Earlier this year, Marvel finally (finally) decided to get serious about giving Scarlett Johansson a solo Black Widow movie, with the studio supposedly meeting with “more than 65" female filmmakers about possibly taking on the job before hiring Australian director Cate Shortland—who was reportedly Johansson’s preferred pick after she saw Shortland’s Lore. Now, Argentinian director Lucrecia Martel has revealed to the Daily Pioneer that she also met with Marvel about directing Black Widow, and while she says the studio was willing to do whatever it could to find the perfect director for Black Widow, it still didn’t necessarily trust all of the women with everything the job would entail.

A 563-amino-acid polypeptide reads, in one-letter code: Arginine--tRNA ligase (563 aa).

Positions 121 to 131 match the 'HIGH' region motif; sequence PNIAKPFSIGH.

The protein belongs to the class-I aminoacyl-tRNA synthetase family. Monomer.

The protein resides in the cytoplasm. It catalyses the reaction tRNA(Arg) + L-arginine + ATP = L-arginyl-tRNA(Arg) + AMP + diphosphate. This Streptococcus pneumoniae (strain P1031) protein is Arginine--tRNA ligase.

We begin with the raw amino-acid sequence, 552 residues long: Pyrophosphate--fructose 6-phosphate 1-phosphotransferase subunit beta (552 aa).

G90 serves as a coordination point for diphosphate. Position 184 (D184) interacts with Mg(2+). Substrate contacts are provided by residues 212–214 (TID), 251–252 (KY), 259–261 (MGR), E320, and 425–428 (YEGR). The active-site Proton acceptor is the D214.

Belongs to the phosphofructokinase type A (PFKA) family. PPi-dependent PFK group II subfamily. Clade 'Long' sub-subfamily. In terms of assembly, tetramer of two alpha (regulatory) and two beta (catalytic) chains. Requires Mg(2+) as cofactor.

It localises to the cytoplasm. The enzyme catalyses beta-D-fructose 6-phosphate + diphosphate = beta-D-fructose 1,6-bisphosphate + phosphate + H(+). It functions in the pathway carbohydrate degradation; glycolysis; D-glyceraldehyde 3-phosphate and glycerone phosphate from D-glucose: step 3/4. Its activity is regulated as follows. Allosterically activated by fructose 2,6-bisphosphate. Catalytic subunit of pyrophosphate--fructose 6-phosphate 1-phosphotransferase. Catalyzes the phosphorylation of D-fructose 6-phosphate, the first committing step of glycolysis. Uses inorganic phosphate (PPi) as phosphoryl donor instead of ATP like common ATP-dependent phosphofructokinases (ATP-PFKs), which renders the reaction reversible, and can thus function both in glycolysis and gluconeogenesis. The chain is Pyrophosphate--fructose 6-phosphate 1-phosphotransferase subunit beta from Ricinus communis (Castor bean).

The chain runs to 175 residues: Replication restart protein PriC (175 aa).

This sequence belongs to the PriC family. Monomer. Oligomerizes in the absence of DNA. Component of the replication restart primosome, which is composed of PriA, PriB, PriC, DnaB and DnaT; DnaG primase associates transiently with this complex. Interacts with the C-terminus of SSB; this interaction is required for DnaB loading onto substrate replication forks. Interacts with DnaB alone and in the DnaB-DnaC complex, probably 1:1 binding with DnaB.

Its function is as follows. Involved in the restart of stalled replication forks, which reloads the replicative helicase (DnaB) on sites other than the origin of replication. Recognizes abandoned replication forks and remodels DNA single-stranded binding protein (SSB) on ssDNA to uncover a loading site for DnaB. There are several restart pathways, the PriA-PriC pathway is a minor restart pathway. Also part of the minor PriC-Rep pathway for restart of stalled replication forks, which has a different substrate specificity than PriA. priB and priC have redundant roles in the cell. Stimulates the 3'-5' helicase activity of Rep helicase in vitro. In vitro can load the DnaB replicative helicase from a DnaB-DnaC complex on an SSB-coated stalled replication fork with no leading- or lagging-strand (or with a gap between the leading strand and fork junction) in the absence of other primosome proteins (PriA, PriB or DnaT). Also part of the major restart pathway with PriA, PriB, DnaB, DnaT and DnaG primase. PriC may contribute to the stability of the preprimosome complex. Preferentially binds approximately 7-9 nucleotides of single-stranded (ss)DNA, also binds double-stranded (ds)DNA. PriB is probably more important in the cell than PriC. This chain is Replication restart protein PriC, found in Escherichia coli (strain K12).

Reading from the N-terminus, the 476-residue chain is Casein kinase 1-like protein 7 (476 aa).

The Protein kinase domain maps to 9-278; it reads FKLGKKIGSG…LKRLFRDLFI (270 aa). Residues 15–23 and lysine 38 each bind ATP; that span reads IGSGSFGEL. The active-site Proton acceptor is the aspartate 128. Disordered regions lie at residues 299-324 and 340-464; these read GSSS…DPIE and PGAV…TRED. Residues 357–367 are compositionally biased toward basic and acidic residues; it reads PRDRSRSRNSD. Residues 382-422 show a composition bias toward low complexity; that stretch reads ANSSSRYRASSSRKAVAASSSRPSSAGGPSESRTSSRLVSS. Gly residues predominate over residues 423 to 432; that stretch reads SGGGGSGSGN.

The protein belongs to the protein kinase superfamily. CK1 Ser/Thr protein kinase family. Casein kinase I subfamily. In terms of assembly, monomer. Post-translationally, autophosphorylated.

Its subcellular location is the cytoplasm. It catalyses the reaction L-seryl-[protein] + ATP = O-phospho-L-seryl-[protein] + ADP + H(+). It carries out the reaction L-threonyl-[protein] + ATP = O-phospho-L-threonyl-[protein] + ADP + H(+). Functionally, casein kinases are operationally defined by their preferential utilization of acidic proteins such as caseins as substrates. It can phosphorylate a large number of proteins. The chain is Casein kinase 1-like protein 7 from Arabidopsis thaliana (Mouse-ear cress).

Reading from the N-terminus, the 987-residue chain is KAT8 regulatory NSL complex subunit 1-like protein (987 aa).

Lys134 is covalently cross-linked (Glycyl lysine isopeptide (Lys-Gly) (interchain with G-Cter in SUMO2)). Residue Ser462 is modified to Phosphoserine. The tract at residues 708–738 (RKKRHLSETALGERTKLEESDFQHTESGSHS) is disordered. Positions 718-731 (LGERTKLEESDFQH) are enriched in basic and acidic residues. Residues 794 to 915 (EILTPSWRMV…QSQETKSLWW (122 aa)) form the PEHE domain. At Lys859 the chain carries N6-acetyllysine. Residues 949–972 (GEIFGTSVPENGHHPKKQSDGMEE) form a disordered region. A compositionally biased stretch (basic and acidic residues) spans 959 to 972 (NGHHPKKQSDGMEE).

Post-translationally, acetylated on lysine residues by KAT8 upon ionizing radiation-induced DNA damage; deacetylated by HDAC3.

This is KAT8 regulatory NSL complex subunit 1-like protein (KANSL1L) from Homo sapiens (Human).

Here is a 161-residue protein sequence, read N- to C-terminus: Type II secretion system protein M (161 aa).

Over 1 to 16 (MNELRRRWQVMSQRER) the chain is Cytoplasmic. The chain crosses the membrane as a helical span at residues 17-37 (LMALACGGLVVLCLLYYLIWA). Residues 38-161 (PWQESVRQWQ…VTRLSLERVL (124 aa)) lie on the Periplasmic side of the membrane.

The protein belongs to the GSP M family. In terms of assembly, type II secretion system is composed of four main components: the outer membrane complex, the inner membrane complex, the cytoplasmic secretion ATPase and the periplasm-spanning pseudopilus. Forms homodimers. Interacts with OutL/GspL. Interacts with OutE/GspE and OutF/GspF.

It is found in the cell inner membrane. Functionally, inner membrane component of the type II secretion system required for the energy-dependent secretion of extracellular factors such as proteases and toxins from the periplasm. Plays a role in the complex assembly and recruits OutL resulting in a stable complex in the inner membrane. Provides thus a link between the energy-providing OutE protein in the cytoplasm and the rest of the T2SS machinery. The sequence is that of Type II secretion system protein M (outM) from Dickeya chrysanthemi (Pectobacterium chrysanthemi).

Martel, who directed the very dry Argentinian comedy Zama, says that Marvel told her that the movie needed “someone who is mostly concerned with the development of Scarlett Johansson’s character,” to the point where the studio offered to “take care of” the action scenes if she didn’t feel up for it. It’s hard not to read that as being extremely sexist, with Martel saying her first reaction was to think, “I would love to meet Scarlett Johansson, but also I would love to make the action sequences.” She notes that companies like Marvel are “interested in female filmmakers” these days, “but they still think action scenes are for male directors.”
Of course, Martel isn’t all that interested in joining the Marvel Cinematic Universe anyway, as her first request when she considered making Black Widow was for Marvel to “change the special effects” because “there’s so many laser lights.” She also hates the sound in Marvel movies, saying it’s “quite horrendous” and “painful to the ears,” so she would’ve liked to do something about that as well. That all being said, though, she does note that—in case these comments make it back to Marvel—she still would love to make a Black Widow movie.